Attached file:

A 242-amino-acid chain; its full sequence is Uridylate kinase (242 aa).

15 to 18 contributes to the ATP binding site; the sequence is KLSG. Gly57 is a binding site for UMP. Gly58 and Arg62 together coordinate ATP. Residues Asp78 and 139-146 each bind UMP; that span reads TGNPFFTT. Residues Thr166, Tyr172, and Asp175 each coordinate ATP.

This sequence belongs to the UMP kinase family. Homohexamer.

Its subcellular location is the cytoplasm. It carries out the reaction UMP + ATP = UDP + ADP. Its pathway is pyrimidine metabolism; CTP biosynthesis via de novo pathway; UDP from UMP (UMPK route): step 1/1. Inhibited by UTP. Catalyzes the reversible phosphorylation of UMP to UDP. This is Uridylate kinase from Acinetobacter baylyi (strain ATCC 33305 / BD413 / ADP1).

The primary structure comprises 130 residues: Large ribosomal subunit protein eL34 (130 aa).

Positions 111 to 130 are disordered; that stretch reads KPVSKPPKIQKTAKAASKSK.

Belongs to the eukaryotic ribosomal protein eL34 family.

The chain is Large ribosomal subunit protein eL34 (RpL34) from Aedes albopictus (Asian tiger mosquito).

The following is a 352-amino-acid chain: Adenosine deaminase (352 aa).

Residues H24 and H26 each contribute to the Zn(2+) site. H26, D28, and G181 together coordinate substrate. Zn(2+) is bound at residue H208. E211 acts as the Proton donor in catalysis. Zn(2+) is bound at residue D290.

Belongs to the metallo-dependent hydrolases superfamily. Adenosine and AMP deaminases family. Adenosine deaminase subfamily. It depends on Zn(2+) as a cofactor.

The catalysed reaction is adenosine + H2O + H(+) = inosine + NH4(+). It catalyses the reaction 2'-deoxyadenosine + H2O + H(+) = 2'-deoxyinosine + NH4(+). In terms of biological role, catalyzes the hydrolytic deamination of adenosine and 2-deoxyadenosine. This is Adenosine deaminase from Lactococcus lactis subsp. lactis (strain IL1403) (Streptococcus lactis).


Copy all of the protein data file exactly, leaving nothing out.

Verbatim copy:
A 242-amino-acid chain; its full sequence is Uridylate kinase (242 aa).

15 to 18 contributes to the ATP binding site; the sequence is KLSG. Gly57 is a binding site for UMP. Gly58 and Arg62 together coordinate ATP. Residues Asp78 and 139-146 each bind UMP; that span reads TGNPFFTT. Residues Thr166, Tyr172, and Asp175 each coordinate ATP.

This sequence belongs to the UMP kinase family. Homohexamer.

Its subcellular location is the cytoplasm. It carries out the reaction UMP + ATP = UDP + ADP. Its pathway is pyrimidine metabolism; CTP biosynthesis via de novo pathway; UDP from UMP (UMPK route): step 1/1. Inhibited by UTP. Catalyzes the reversible phosphorylation of UMP to UDP. This is Uridylate kinase from Acinetobacter baylyi (strain ATCC 33305 / BD413 / ADP1).

The primary structure comprises 130 residues: Large ribosomal subunit protein eL34 (130 aa).

Positions 111 to 130 are disordered; that stretch reads KPVSKPPKIQKTAKAASKSK.

Belongs to the eukaryotic ribosomal protein eL34 family.

The chain is Large ribosomal subunit protein eL34 (RpL34) from Aedes albopictus (Asian tiger mosquito).

The following is a 352-amino-acid chain: Adenosine deaminase (352 aa).

Residues H24 and H26 each contribute to the Zn(2+) site. H26, D28, and G181 together coordinate substrate. Zn(2+) is bound at residue H208. E211 acts as the Proton donor in catalysis. Zn(2+) is bound at residue D290.

Belongs to the metallo-dependent hydrolases superfamily. Adenosine and AMP deaminases family. Adenosine deaminase subfamily. It depends on Zn(2+) as a cofactor.

The catalysed reaction is adenosine + H2O + H(+) = inosine + NH4(+). It catalyses the reaction 2'-deoxyadenosine + H2O + H(+) = 2'-deoxyinosine + NH4(+). In terms of biological role, catalyzes the hydrolytic deamination of adenosine and 2-deoxyadenosine. This is Adenosine deaminase from Lactococcus lactis subsp. lactis (strain IL1403) (Streptococcus lactis).